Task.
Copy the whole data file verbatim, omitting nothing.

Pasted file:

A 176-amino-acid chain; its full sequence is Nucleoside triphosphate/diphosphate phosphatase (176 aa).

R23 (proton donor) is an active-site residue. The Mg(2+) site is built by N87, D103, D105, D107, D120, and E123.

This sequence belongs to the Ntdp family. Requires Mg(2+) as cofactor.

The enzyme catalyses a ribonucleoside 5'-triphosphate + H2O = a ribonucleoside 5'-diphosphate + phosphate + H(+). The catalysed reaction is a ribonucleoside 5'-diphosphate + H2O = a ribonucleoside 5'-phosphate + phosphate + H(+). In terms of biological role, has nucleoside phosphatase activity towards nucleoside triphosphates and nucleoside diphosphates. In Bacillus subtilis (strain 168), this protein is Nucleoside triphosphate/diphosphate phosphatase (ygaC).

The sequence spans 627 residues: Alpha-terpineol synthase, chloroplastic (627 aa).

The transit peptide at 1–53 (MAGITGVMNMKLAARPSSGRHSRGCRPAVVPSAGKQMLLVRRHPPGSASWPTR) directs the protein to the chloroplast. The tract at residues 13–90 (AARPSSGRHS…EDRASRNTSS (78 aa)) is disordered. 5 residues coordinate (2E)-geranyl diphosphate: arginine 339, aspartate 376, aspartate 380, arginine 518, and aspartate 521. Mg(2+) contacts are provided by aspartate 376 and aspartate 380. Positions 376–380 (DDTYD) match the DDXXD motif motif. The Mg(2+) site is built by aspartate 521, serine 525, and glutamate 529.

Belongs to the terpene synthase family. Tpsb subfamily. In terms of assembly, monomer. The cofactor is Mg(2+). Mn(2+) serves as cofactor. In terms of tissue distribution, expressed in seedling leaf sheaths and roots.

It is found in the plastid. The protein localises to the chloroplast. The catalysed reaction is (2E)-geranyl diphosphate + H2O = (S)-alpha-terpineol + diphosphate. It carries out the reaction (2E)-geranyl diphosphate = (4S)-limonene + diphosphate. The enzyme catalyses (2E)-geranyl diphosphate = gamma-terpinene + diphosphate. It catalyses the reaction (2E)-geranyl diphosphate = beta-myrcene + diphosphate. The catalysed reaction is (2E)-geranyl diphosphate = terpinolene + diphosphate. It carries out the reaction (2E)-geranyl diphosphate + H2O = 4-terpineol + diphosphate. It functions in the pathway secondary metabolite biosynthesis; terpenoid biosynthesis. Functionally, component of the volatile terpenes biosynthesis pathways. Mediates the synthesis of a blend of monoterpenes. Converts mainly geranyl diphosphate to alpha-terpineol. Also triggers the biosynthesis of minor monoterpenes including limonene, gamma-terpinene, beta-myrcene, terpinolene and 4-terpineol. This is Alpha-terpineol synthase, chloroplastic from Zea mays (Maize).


A 176-amino-acid chain; its full sequence is Nucleoside triphosphate/diphosphate phosphatase (176 aa).

R23 (proton donor) is an active-site residue. The Mg(2+) site is built by N87, D103, D105, D107, D120, and E123.

This sequence belongs to the Ntdp family. Requires Mg(2+) as cofactor.

The enzyme catalyses a ribonucleoside 5'-triphosphate + H2O = a ribonucleoside 5'-diphosphate + phosphate + H(+). The catalysed reaction is a ribonucleoside 5'-diphosphate + H2O = a ribonucleoside 5'-phosphate + phosphate + H(+). In terms of biological role, has nucleoside phosphatase activity towards nucleoside triphosphates and nucleoside diphosphates. In Bacillus subtilis (strain 168), this protein is Nucleoside triphosphate/diphosphate phosphatase (ygaC).

The sequence spans 627 residues: Alpha-terpineol synthase, chloroplastic (627 aa).

The transit peptide at 1–53 (MAGITGVMNMKLAARPSSGRHSRGCRPAVVPSAGKQMLLVRRHPPGSASWPTR) directs the protein to the chloroplast. The tract at residues 13–90 (AARPSSGRHS…EDRASRNTSS (78 aa)) is disordered. 5 residues coordinate (2E)-geranyl diphosphate: arginine 339, aspartate 376, aspartate 380, arginine 518, and aspartate 521. Mg(2+) contacts are provided by aspartate 376 and aspartate 380. Positions 376–380 (DDTYD) match the DDXXD motif motif. The Mg(2+) site is built by aspartate 521, serine 525, and glutamate 529.

Belongs to the terpene synthase family. Tpsb subfamily. In terms of assembly, monomer. The cofactor is Mg(2+). Mn(2+) serves as cofactor. In terms of tissue distribution, expressed in seedling leaf sheaths and roots.

It is found in the plastid. The protein localises to the chloroplast. The catalysed reaction is (2E)-geranyl diphosphate + H2O = (S)-alpha-terpineol + diphosphate. It carries out the reaction (2E)-geranyl diphosphate = (4S)-limonene + diphosphate. The enzyme catalyses (2E)-geranyl diphosphate = gamma-terpinene + diphosphate. It catalyses the reaction (2E)-geranyl diphosphate = beta-myrcene + diphosphate. The catalysed reaction is (2E)-geranyl diphosphate = terpinolene + diphosphate. It carries out the reaction (2E)-geranyl diphosphate + H2O = 4-terpineol + diphosphate. It functions in the pathway secondary metabolite biosynthesis; terpenoid biosynthesis. Functionally, component of the volatile terpenes biosynthesis pathways. Mediates the synthesis of a blend of monoterpenes. Converts mainly geranyl diphosphate to alpha-terpineol. Also triggers the biosynthesis of minor monoterpenes including limonene, gamma-terpinene, beta-myrcene, terpinolene and 4-terpineol. This is Alpha-terpineol synthase, chloroplastic from Zea mays (Maize).